By New Times
By Robrt L. Pela
By Lauren Saria and Heather Hoch
By Deborah Sussman
By Robrt L. Pela and Amy Silverman
By Kathleen Vanesian
By Eric Schaefer
By Heather Hoch
Sunday Services: There aren't too many activities that can get me out of my pajamas and out of the house before noon on Sunday. One of them is Sunday brunch at the Terrace Dining Room, at the Phoenician.
I hadn't been there for a while. Some things have changed: Prices are up to $36 a person. Some things haven't: This brunch is as close to perfection as you're likely to find this side of the Pearly Gates.
What impresses me most is how the Phoenician simply refuses to take culinary shortcuts or stint on quality. In some restaurants, for example, the wheel of Reggiano Parmigiano cheese would be the center of attention. And why not? This magnificent cheese can run seven dollars or more a pound wholesale. Here the cheese is modestly tucked away in a corner of the room. (Perhaps, however, management is cleverly trying to hide it.)
Or check out the artichoke hearts in the salads. My goodness, they're fresh. Instead of opening up a jar, somebody here actually steamed, cleaned and cut up artichokes. Believe me, you can tell the difference.
This kind of attention to detail infuses every part of the operation. There's plenty of staff, so plates are cleared promptly, silverware is replaced, and the food displays are neat, tidy and constantly replenished. The restaurant pours fresh-squeezed orange juice and good quality Mumm's Cuvee Napa champagne.
The brunch fare is as lavish as it is tasty. How many brunches offer a sushi section? You can get seasoned squid, octopus and California rolls made with real crab, not the ersatz "krab" used in corner-cutting operations. In fact, I could just stick to the seafood here and walk away happy. Check out the jumbo shrimp. Elsewhere they can be water-logged and mealy, but here they're beautifully firm and meaty. Smoked trout is also superb. And I could barely pull myself away from succulent cold salad fashioned from shrimp, moist sea scallops and portabella mushrooms.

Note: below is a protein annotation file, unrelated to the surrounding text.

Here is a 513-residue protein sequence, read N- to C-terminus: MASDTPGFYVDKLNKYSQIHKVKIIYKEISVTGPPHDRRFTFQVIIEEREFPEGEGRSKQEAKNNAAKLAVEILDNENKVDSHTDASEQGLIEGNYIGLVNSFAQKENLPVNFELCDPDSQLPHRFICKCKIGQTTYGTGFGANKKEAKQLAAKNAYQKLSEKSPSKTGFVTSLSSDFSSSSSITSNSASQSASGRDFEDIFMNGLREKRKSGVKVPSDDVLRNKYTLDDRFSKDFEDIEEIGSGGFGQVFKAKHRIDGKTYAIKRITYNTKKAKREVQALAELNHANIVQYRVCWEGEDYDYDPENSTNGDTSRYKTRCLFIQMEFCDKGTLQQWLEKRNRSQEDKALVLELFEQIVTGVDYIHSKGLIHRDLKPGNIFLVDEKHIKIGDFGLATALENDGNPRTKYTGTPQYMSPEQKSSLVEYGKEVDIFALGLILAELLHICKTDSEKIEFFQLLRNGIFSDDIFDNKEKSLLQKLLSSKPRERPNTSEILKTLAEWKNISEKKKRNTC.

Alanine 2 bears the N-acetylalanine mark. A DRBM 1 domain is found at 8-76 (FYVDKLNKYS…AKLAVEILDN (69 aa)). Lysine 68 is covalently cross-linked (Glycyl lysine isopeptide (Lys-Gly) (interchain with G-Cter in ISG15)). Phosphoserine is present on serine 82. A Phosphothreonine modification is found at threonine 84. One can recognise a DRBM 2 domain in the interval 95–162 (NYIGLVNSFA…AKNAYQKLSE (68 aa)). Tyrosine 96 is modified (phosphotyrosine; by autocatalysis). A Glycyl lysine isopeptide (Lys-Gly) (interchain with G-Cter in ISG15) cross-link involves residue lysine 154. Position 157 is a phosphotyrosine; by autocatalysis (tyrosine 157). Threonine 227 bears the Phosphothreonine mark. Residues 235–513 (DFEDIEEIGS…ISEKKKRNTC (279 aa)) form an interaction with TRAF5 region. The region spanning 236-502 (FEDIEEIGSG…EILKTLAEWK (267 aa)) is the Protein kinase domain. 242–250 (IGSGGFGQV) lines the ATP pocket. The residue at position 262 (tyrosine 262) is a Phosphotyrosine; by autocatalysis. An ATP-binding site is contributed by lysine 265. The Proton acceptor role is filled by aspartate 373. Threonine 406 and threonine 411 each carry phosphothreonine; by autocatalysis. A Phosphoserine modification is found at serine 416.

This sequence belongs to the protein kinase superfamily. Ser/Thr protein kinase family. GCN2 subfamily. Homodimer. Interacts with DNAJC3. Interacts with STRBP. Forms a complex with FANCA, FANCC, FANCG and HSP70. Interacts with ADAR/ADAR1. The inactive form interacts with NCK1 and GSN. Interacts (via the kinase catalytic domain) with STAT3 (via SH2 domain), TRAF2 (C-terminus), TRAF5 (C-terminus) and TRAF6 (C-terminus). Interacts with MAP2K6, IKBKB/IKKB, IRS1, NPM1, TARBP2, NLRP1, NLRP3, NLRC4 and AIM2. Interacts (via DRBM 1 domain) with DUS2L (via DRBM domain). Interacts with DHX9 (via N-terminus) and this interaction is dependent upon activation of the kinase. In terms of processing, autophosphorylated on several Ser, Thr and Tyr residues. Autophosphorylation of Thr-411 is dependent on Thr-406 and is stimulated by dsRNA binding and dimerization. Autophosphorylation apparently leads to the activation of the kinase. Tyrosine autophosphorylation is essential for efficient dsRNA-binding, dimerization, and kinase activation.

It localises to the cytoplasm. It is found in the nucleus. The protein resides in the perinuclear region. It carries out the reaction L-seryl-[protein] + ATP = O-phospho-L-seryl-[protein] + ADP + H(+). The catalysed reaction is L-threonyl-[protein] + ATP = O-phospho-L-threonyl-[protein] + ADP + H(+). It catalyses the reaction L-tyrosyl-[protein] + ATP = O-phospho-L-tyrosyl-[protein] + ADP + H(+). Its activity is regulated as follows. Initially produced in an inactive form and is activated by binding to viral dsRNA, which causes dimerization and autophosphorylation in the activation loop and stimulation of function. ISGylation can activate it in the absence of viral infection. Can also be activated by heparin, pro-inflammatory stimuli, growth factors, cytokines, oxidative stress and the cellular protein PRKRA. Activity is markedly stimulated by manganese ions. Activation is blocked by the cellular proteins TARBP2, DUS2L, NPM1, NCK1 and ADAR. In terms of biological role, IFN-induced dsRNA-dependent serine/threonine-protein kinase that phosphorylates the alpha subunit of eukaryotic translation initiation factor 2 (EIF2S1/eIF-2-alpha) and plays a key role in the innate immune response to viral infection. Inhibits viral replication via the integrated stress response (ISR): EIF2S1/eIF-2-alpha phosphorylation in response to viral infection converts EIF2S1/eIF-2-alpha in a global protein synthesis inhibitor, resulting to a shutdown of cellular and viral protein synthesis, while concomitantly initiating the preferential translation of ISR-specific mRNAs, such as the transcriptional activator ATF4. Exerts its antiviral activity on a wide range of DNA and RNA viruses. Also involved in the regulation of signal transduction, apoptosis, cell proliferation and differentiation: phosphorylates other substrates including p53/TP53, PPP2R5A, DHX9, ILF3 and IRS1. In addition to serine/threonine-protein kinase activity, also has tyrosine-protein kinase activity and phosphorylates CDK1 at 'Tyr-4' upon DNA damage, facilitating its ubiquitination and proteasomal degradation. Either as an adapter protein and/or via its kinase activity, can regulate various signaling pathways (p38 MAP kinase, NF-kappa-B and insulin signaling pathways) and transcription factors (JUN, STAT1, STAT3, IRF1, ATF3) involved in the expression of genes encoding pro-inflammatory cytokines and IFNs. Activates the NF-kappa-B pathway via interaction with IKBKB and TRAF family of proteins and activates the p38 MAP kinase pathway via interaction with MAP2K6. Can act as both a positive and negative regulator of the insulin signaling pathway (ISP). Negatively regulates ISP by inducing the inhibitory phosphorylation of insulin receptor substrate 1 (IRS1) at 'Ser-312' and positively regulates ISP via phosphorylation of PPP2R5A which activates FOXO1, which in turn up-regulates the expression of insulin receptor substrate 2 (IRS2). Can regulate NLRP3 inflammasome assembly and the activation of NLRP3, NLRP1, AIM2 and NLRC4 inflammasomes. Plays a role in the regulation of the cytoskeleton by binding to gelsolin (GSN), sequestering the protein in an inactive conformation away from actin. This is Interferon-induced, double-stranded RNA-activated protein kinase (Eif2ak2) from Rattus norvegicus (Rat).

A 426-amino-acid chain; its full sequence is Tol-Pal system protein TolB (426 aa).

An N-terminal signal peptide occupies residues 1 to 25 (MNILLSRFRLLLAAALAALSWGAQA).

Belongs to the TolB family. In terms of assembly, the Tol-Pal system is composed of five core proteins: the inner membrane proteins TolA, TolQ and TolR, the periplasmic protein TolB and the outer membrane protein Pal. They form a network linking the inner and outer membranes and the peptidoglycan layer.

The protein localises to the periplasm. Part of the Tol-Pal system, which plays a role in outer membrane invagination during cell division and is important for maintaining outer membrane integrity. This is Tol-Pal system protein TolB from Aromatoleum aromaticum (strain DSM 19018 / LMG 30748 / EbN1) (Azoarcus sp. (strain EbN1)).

Other diversions include a pasta section featuring homemade ravioli stuffed with lentils; waffles with real maple syrup, fresh-whipped cream and blackberries the size of your thumb; a magnificent chicken-and-truffle pate that made me want to stand up and sing the Marseillaise; a pancetta-and-spinach casserole; a fresh caesar salad; cheese blintzes; and apple crepes.
At this point, we still hadn't reached the main dishes. Out on the patio, the cooks are grilling moist salmon fillets and baby lamb chops. Instead of a snoozy side like mixed vegetables, you can team them with a nifty fennel-and-walnut salad. Inside, on a chafing tray, there's butter-soft beef tenderloin coated with wild mushrooms. At the carving station, brunchers were justifiably lining up for the pork with port sauce.
Desserts? Loosen your belt. It's the best way to enjoy first-rate homemade ice cream (macadamia brittle, Heath bar crunch), a rich chocolate pudding, chocolate truffles, flan and a tantalizing pear-rhubarb tart.
Plan to spend at least a couple of hours here. Eat slowly. Take small portions. And try to resist the urge to load goodies into your purse or pockets for Sunday-night dinner.
For reservations and info, call the Phoenician at 423-2530.--Howard Seftel